Red Submariner MK4 Dial
Mk4 Red Submariner dials are the earliest versions of the feet-first variety, first appearing near the very end of 1970 and remaining in use for about a couple of years. MK4 dials feature the red ‘SUBMARINER’ text printed on top of white, along with very distinct open sixes for the depth rating.
Red Submariner MK5 Dial
Just like the MK4 version, the MK5 Red Submariner dials are of the feet-first variety with open sixes, although the 6’s are less open on MK5 dials compared to the MK4. Additionally, unlike the MK4 dials, the MK5 style features the red ‘SUBMARINER’ name printed directly on the dial surface without a white base layer, and the MK5 dials remained in use slightly longer than the MK4, despite first appearing at a relatively similar time.
Red Submariner MK6 Dial
The MK6 dial is the last Red Submariner dial to be fitted with tritium luminescence. Like other later-era Red Submariner dials, the MK6 is of the feet-first variety, and just like the MK5, it features its red ‘SUBMARINER’ name printed directly on the dial surface without the additional white base layer. However, while the MK5 features open sixes, the MK6 features closed sixes, and the ‘S’ in the word “Superlative” has a noticeably more curved appearance.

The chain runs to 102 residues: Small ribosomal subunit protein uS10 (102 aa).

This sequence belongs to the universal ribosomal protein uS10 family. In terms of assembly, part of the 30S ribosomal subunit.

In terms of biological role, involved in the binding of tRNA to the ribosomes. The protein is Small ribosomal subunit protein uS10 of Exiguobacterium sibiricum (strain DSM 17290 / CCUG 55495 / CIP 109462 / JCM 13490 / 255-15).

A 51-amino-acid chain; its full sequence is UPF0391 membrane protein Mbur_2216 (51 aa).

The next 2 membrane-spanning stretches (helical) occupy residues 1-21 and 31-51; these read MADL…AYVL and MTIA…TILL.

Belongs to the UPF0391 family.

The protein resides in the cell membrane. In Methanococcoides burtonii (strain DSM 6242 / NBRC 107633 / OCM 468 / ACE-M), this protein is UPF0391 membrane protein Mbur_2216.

The Bonus Dial: Luminova Service Dial
When you own a Rolex, you can send it to the Rolex for service or repairs to have broken parts replaced, and this can also include the dial. Around the mid-1970s, Rolex stopped producing the ref. 1680 with dials that featured the ‘SUBMARINER’ name in red, and instead switched to dials with all white text (sometimes referred to as MK7 dials); however, these are not Red Submariner dials. With that in mind, there are certain Red Submariner dials that were not originally fitted to Red Sub watches, and this style is known as the Red Submariner Service Dial.
Produced sometime after the switch to photoreactive LumiNova, this is a very, very rare variation of the Red Submariner dial (sometimes referred to as MK8), and you can tell it apart from the rest by the fact that instead of reading “Swiss-T<25” under the six o’clock hour marker, it reads ‘Swiss’ -since no tritium is used on these Red Submariner dials like on the MK1 through MK6.
It’s also important to note that if a Red Submariner dial was replaced outside the original Red Submariner production years, in the vast majority of instances, the dial would have been replaced with the now-standard, monochromatic black and white dial – which is a huge shame since this would significantly decrease the overall value of the watch.